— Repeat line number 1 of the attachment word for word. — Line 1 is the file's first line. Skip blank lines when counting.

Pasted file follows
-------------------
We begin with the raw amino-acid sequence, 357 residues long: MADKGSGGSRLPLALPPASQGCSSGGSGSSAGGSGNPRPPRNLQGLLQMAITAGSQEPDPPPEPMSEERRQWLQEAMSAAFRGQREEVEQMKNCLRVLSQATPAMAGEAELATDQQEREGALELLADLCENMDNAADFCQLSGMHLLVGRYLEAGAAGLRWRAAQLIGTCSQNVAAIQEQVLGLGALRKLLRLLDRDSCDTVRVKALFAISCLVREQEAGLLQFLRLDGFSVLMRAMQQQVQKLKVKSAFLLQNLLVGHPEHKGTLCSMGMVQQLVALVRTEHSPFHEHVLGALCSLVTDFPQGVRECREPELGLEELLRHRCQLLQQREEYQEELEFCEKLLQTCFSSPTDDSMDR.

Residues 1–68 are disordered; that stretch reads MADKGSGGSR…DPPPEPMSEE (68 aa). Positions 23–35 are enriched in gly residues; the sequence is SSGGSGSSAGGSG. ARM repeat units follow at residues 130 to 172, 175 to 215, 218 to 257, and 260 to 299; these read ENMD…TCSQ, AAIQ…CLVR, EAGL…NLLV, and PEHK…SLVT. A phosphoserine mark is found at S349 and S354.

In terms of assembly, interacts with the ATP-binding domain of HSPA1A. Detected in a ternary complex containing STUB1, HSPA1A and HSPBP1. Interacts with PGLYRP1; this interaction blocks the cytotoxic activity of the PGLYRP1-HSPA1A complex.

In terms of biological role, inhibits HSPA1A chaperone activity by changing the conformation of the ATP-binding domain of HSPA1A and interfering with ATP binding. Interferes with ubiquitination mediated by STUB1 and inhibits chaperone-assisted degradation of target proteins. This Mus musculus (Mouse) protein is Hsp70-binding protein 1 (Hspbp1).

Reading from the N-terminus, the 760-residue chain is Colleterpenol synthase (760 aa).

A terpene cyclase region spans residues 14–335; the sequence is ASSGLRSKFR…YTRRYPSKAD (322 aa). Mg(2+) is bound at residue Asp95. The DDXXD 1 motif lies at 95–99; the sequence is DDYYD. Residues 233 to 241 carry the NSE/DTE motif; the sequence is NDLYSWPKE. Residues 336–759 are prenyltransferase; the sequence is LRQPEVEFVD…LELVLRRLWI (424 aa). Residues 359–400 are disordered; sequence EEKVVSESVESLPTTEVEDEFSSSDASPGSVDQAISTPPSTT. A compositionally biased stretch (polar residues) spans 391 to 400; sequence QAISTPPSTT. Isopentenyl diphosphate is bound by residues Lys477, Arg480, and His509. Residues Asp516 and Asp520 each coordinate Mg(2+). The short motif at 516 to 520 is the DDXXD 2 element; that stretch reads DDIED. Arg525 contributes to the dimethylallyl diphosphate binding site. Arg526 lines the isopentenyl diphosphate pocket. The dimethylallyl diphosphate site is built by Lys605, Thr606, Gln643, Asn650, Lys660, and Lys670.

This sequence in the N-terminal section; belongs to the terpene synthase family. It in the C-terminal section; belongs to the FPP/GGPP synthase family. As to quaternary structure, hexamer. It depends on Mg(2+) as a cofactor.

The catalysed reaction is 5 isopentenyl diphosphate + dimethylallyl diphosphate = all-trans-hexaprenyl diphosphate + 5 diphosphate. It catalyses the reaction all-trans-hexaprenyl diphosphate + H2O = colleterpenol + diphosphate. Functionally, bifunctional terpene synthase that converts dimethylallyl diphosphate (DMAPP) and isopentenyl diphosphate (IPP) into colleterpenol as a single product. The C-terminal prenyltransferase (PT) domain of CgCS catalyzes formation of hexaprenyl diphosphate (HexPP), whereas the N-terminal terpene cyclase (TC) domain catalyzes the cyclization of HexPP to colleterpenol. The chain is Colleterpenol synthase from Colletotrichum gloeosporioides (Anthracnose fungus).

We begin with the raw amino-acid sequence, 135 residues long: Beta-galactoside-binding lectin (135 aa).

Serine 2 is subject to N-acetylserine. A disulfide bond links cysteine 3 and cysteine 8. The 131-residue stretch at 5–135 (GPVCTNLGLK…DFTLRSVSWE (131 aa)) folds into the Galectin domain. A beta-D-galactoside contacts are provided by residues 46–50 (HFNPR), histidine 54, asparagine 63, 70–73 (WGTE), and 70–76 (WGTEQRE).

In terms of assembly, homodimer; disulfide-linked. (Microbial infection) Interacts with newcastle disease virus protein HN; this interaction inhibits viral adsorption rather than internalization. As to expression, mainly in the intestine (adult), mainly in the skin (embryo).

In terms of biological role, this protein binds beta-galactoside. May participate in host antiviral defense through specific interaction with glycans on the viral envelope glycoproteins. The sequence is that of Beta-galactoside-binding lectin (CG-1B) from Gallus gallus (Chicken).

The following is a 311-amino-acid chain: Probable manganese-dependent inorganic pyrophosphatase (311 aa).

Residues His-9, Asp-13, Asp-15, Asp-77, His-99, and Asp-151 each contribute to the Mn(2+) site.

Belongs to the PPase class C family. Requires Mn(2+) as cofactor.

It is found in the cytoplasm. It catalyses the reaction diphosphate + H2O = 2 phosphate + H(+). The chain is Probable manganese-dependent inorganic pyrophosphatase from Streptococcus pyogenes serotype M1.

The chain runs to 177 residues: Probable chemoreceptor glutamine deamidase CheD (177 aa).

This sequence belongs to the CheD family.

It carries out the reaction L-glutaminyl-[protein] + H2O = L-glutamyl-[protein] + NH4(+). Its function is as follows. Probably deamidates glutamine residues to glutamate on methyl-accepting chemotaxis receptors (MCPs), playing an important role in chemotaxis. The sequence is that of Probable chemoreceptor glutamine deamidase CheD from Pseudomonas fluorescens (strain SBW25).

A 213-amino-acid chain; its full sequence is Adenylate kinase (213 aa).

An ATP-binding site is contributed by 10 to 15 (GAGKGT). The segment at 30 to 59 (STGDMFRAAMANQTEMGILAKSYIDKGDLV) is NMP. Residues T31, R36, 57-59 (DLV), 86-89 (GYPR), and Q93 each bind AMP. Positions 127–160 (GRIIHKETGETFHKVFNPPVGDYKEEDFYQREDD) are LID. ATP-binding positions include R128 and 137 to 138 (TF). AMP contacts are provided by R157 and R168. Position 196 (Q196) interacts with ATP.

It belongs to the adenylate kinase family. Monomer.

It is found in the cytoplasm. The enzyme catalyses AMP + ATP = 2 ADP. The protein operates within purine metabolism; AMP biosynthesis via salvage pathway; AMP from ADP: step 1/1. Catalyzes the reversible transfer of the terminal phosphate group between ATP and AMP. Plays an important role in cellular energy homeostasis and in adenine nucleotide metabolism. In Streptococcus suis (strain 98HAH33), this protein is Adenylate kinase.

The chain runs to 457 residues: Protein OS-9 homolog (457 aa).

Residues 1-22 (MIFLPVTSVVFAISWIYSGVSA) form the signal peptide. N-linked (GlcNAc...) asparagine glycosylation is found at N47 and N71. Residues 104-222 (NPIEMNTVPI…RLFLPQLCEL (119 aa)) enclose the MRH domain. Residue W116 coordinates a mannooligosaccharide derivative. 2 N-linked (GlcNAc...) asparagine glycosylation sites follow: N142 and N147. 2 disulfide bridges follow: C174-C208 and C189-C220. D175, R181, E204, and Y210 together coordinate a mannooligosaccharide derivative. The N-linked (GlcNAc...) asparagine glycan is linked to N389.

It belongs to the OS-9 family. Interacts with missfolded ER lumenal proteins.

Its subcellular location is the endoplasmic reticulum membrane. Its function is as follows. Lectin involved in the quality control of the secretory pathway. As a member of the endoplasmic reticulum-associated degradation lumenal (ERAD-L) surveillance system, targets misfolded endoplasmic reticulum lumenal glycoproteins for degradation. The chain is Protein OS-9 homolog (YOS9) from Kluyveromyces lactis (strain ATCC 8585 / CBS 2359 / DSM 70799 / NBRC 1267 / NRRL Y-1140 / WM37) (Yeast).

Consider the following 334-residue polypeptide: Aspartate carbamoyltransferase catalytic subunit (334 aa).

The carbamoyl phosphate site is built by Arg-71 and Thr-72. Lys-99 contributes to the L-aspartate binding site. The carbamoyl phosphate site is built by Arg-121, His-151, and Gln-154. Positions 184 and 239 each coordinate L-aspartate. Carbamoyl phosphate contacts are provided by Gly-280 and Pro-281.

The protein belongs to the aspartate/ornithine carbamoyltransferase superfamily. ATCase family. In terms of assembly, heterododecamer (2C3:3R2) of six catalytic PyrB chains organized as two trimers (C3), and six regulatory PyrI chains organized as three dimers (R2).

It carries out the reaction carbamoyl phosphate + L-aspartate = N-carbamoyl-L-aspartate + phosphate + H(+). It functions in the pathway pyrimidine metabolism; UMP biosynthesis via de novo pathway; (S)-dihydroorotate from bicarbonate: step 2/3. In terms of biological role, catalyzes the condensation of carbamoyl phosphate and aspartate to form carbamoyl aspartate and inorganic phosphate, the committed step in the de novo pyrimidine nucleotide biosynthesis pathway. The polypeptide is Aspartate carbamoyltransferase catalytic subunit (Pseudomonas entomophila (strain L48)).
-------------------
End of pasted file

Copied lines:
We begin with the raw amino-acid sequence, 357 residues long: MADKGSGGSRLPLALPPASQGCSSGGSGSSAGGSGNPRPPRNLQGLLQMAITAGSQEPDPPPEPMSEERRQWLQEAMSAAFRGQREEVEQMKNCLRVLSQATPAMAGEAELATDQQEREGALELLADLCENMDNAADFCQLSGMHLLVGRYLEAGAAGLRWRAAQLIGTCSQNVAAIQEQVLGLGALRKLLRLLDRDSCDTVRVKALFAISCLVREQEAGLLQFLRLDGFSVLMRAMQQQVQKLKVKSAFLLQNLLVGHPEHKGTLCSMGMVQQLVALVRTEHSPFHEHVLGALCSLVTDFPQGVRECREPELGLEELLRHRCQLLQQREEYQEELEFCEKLLQTCFSSPTDDSMDR.